When the Mind Fails: A Guide to Dealing with Incompetency

Front Cover
University of Toronto Press, Jan 1, 1994 - Psychology - 184 pages

Incompetency is loss of the ability to make, and act on, your own decisions and with the aging of North America's population, it is increasingly widespread. It can happen to anyone and many people want to plan for its possibility in order to ensure their own care and protection. Incompetency can cause great, but often avoidable, suffering and emotional anguish to those afflicted by it, as well as the relatives and friends who care for them. People in health care, financial services, and law must deal with clients whose competency in some, or all, matters can be questioned. Addressing the needs of incompetent people, or planning for its possibility, requires knowledge about what incompetency is, how to recognize and react to it, and what kinds of professional advice to seek. This book is a practical, focused guide to thinking about incompetency, as useful to the layman as to those who perform, or refer clients to, competency assessments.

Addressing the needs of incompetent people, or planning for its possibility, requires knowledge about what incompetency is, how to recognize and react to it, and what kinds of professional advice to seek. This book is a practical, focused guide to thinking about incompetency, as useful to the layman as to those who perform, or refer clients to, competency assessments.

Michel Silberfeld, a doctor, and Arthur Fish, a lawyer, draw on their experience at a competency clinic, citing fictional but realistic case studies and offering many concrete examples. The clinic is multidisciplinary and founded on the principle that competency is not simply a medical or legal concept, but rather a complex phenomenon that has medical, social, legal, and ethical dimensions. Silberfeld and Fish follow the same principle in the advice they offer.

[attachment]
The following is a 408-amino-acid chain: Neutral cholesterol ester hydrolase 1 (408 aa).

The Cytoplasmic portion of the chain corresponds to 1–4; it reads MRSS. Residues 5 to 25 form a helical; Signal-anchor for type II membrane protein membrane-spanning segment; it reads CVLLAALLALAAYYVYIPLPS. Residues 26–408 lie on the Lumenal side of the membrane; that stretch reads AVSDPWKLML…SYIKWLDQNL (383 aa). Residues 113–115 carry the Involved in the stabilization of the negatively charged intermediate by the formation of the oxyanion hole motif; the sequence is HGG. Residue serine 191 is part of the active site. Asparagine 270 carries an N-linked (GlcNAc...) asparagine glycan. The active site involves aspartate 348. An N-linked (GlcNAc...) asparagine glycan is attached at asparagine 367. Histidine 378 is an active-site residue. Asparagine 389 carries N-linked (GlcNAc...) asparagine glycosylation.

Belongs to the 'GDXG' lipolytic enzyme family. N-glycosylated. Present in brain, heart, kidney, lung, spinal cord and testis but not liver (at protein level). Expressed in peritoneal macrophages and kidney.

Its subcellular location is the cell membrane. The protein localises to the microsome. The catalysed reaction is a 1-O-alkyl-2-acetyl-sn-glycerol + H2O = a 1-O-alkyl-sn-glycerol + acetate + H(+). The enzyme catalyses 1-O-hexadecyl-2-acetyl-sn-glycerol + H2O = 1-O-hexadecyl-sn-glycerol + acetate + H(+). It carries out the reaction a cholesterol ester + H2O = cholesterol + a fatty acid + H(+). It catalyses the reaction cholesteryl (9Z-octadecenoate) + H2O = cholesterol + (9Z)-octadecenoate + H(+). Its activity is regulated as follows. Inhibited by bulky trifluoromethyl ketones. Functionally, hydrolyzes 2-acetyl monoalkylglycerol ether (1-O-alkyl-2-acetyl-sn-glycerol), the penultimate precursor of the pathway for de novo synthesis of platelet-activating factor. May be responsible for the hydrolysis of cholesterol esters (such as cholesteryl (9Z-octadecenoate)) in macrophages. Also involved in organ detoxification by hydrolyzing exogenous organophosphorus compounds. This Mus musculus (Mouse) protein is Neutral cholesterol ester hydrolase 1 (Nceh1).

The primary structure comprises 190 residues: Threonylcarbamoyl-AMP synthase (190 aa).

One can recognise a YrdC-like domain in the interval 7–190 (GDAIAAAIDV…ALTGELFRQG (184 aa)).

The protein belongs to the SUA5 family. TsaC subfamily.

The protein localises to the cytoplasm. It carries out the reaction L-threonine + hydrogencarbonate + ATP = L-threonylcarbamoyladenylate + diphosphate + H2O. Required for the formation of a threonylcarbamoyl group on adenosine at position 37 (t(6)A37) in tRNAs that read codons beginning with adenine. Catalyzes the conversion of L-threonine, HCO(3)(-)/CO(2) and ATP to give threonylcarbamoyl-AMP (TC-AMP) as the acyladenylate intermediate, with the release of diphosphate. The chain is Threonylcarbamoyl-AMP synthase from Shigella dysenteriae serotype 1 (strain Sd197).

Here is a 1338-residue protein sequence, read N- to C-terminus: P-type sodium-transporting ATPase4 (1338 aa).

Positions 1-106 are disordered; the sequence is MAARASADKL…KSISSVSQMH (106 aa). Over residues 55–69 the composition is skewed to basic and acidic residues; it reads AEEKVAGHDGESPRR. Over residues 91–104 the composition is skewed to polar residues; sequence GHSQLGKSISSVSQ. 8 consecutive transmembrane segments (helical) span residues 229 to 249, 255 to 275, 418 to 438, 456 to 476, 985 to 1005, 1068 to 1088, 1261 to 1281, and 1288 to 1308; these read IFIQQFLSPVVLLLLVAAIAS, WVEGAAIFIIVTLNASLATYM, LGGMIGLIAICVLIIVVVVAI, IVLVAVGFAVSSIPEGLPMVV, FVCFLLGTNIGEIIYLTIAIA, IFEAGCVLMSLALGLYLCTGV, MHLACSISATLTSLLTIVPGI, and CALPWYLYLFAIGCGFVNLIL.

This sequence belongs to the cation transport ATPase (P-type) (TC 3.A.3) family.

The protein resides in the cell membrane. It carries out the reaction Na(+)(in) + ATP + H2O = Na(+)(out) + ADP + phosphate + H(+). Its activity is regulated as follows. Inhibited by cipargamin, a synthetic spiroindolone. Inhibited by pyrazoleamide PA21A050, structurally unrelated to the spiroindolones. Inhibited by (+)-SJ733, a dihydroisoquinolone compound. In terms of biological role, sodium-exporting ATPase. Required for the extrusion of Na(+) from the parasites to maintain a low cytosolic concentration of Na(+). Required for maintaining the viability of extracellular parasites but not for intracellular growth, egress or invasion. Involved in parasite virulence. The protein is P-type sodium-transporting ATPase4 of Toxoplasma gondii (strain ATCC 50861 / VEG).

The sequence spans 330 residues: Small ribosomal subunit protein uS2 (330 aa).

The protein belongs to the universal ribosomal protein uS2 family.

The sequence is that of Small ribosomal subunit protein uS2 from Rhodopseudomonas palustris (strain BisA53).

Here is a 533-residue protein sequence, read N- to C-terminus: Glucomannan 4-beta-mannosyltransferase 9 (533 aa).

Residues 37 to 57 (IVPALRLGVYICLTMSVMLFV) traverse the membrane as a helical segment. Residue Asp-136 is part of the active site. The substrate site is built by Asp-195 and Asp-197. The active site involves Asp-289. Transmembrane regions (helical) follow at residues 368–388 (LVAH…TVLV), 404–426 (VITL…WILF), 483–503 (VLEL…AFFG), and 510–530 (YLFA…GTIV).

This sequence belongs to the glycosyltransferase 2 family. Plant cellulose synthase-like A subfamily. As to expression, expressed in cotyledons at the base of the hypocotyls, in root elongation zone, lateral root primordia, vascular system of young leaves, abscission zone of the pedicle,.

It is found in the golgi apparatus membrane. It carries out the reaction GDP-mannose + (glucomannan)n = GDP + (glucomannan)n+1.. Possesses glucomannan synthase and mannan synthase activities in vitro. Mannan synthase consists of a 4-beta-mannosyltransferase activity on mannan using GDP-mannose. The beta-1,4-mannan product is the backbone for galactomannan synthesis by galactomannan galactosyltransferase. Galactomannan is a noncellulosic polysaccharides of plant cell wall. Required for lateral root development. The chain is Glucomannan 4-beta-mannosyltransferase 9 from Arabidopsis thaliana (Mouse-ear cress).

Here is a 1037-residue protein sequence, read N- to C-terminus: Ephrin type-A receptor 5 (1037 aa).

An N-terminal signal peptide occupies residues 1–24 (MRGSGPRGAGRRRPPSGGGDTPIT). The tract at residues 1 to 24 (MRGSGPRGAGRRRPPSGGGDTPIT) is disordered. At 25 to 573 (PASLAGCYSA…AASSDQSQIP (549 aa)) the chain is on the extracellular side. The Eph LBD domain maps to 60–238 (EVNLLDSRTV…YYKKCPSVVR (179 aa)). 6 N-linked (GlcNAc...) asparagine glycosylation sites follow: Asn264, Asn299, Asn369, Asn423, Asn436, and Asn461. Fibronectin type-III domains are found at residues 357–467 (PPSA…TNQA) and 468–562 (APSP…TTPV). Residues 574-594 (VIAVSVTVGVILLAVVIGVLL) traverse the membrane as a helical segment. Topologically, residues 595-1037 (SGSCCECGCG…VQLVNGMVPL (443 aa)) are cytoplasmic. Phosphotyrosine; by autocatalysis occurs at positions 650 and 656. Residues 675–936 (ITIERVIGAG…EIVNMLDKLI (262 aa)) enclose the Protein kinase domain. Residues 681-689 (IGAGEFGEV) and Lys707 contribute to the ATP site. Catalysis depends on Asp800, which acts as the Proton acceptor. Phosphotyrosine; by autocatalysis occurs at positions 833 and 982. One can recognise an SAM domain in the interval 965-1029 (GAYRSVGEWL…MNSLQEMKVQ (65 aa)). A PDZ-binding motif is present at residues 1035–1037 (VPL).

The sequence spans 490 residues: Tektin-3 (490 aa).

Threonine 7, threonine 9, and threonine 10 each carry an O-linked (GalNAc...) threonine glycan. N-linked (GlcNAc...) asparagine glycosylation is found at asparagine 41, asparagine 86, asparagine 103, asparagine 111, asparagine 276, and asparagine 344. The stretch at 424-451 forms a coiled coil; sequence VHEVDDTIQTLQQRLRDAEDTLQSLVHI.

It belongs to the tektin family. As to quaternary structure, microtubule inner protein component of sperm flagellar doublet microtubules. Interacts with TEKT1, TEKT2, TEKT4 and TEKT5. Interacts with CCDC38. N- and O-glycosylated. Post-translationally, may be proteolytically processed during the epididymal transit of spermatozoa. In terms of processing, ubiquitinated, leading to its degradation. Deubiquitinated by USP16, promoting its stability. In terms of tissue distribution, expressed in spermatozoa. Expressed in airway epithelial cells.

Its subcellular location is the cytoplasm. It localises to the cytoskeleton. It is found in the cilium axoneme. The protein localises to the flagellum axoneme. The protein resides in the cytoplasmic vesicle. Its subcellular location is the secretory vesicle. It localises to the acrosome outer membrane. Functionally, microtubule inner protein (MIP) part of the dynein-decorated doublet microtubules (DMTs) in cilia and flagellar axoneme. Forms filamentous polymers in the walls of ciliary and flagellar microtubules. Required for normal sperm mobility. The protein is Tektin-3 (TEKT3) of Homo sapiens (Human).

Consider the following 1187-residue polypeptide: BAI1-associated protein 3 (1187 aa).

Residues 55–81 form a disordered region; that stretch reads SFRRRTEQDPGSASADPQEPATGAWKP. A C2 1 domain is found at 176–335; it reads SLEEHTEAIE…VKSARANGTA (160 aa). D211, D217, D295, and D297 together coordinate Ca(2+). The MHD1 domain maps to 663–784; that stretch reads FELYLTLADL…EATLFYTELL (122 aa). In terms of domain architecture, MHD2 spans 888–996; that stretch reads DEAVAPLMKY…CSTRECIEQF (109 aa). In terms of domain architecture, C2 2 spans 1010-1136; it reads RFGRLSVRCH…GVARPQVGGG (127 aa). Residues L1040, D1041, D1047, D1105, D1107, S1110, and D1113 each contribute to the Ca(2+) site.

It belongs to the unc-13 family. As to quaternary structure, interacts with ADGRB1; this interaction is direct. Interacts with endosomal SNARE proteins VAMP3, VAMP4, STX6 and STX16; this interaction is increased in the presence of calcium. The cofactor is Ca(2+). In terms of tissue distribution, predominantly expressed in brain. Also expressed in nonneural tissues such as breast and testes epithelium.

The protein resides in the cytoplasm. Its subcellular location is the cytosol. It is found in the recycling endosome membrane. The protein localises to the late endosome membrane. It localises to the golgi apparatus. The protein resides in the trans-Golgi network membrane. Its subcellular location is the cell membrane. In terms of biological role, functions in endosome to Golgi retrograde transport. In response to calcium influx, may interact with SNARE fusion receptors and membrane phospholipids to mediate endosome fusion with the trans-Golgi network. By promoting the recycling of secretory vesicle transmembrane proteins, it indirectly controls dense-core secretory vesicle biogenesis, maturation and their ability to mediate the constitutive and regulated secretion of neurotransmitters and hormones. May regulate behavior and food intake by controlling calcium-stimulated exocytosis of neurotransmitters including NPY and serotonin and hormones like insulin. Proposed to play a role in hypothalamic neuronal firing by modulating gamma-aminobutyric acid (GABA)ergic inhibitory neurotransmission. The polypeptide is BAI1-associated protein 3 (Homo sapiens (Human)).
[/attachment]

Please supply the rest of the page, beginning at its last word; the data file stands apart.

There are fundamental problems associated with incompetency and many similarities among the laws and social policies that apply to incompetent people in North America. This book is not a substitute for qualified professional help but it is a practical guide to thinking about incompetency, based on the premise that the best source of personal empowerment is knowledge and understanding.

 

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Contents

Introduction
3
1 What is incompetency?
8
2 Incompetency as a human problem
26
3 Assessing competency
44
4 Informal competency assessment
53
5 Formal competency assessment
75
6 Guardianship and other imposed care
122
7 Planning for incompetency
141
Conclusion
177
Index
181
Copyright

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About the author (1994)

Michel Silberfeld is a member of the Department of Psychiatry and a founding member of the Department of Bioethics, University of Toronto. He is a medical doctor and Coordinator of the Competency Clinic, Baycrest Hospital, Toronto.

Arthur Fish is a lawyer whose practice is restricted to health-care issues, and a doctoral candidate in the Faculty of Law, University of Toronto. He was formerly a Legal Fellow with the Competency Clinic, Baycrest Hospital, Toronto.

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